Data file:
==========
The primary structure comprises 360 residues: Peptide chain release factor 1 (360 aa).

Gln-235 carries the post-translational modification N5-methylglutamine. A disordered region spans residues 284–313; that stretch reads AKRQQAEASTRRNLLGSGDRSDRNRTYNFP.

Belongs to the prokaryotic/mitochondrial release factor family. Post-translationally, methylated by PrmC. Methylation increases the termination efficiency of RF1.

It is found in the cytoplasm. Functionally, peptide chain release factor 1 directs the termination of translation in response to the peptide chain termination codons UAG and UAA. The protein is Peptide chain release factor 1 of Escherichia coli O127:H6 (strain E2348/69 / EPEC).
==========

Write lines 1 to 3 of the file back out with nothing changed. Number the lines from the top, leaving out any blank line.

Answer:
The primary structure comprises 360 residues: Peptide chain release factor 1 (360 aa).

Gln-235 carries the post-translational modification N5-methylglutamine. A disordered region spans residues 284–313; that stretch reads AKRQQAEASTRRNLLGSGDRSDRNRTYNFP.

Belongs to the prokaryotic/mitochondrial release factor family. Post-translationally, methylated by PrmC. Methylation increases the termination efficiency of RF1.